We employed an Agile development approach [41] in which we rapidly prototyped various features and iteratively integrated and tested them in the main product. Our approach was facilitated by the research environment of our academic hospital and our strong links with McGill University. Over 3 summers, we employed summer students to develop prototypes of various features and we engaged undergraduate and graduate students (typically 7-10 computer science and medical physics students) in term research projects to explore possible new features. A core team of developers worked on the official version of the smartphone app for pilot release. The core team met at least weekly (but generally more frequently) with the coleads to discuss user feedback and bug fixes and communicated daily in person and via email. During term, student meetings were held roughly once every 2 weeks. The Github Issues tool [42] was used to submit bugs, the Zenhub board [43] was used to track them, and the Crashlytics platform [44] was used to release frequent builds to volunteer testers. At the time of pilot release, the core team comprised 3 full-time developers (1 front end, 1 back end, and 1 full stack) and 2 part-time full-stack developers (2 days per week each, typically).

    Pilot Release

    A pilot release of our smartphone patient portal app, involving patients receiving radiotherapy at our center, is currently underway. We are taking a phased approach to the pilot, starting slowly with a small number of invited patients under the care of specific physicians. Our goal is to expand gradually to include all radiation oncology patients within 3 months, followed by a full release to all patients at our cancer center. Results of the pilot study will be submitted for publication once complete.


    Results

    In this section, we present the results of our design and development research project that gave rise to Opal as a person-centered patient portal, and we detail the contributions provided by each element of our participatory stakeholder co-design methodology.

    Participatory Stakeholder Co-Design

    Element 1: Equal Coleadership

    Equal coleadership ensured that the main stakeholder perspectives of the project were always represented at the leadership table. In turn, these perspectives ensured that the design and development of Opal incorporated the necessary elements of person-centeredness, clinician acceptability, and informatics feasibility. A nonexhaustive list of these elements, as identified over the course of the project, is provided in Multimedia Appendix 2.

    Although full and equal coleadership was a fundamental element of our participatory stakeholder co-design approach, we found that this was often not clear to people outside of the immediate design and development team. External to the team, it was necessary to continuously insist that all 3 coleads were equal. The tendency in the hierarchical health care system is to assume that a project must be led by a clinician, and it is commonly assumed that the patient participant is a token member of the team. Overcoming this required persistence, it ensured that the team was truly coled and it broke new ground within the hospital by demonstrating the benefits of full and equal patient involvement. Equal coleadership was vital to the success of the project.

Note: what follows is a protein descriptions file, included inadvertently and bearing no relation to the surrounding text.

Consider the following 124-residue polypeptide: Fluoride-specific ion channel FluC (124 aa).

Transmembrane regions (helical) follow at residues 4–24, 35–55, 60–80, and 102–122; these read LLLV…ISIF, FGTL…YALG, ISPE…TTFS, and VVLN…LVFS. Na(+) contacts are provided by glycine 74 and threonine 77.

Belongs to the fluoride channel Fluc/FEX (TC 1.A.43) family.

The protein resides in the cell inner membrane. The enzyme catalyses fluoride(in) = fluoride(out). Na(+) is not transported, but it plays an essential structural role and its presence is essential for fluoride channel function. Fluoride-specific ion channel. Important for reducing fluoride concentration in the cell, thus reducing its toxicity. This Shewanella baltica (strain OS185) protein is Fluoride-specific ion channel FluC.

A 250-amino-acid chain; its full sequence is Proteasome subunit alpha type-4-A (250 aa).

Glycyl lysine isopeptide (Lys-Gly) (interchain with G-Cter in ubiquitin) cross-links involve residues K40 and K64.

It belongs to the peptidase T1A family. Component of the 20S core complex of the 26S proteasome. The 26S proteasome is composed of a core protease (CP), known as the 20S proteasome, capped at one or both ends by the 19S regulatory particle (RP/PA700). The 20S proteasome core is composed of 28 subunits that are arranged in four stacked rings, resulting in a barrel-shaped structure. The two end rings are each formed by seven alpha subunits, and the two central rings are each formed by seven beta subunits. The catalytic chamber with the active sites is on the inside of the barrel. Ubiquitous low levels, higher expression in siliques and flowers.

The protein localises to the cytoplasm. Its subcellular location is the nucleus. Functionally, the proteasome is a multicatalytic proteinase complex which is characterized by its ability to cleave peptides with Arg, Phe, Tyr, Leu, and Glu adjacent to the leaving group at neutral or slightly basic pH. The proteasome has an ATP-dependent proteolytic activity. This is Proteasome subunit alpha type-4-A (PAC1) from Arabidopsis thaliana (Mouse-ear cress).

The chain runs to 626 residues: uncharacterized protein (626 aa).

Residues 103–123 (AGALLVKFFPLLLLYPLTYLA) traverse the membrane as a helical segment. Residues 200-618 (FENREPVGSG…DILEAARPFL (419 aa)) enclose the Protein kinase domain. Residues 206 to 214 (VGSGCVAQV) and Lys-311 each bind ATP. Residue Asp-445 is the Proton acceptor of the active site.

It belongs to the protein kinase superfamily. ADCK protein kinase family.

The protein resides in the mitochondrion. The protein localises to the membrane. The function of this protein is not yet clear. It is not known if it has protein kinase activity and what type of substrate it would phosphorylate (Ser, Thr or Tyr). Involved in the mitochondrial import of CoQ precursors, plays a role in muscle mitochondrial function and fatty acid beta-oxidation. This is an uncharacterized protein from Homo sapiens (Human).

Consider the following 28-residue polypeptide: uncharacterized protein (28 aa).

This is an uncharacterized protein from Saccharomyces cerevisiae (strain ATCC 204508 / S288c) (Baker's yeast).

Element 2: Patient Preference Determination

    A total of 361 patients participated in our voluntary convenience-sampled survey. Of these, 65.7% (237/361) said they did have a smartphone. Figure 2 presents the distribution of patients by age group and the percentage of patients in each age group who reported having a smartphone. It addresses a concern we heard often that many older cancer patients may not have smartphones. As expected, smartphone usage is lower for the older age groups. However, it is clear that a smartphone app would nevertheless have uptake across the age spectrum and so can be considered a potentially useful tool for all patients. We also note that many older patients come to appointments with younger caregivers.

    With regard to patient preferences for access to their PHI using an app or portal, we found that the majority of respondents with a smartphone (63.8%, 148/232) would prefer to have access to all of their data immediately once they are available. The remainder of respondents were roughly split two-to-one in favor of accessing all their data after review with their physician or accessing just need-to-know information such as appointments and educational material. Figure 3 shows the breakdown of patient’s PHI access preferences.

    Figure 2. Distribution of the ages and smartphone usage of the 361 cancer patients who participated in our waiting room survey. Overall, 66% (237) of the respondents reported that they use a smartphone. These data demonstrate that a smartphone app would reach a broad patient population. The survey was conducted during the summer of 2016 and repeated during the summer of 2017 in the waiting rooms of our cancer center.
    View this figure
    Figure 3. Patient preferences with regard to the personal health information (PHI) that they would like to access via an app or portal. We only included responses from patients who reported that they had a smartphone and who selected just 1 of the 3 options (n=232).
    View this figure

    Table 1 presents the results of the main part of the survey and shows that the vast majority of patient respondents indicated that they were very interested in all of the possible features of an app or portal that we presented.

    Element 3: Security, Governance, and Legal Input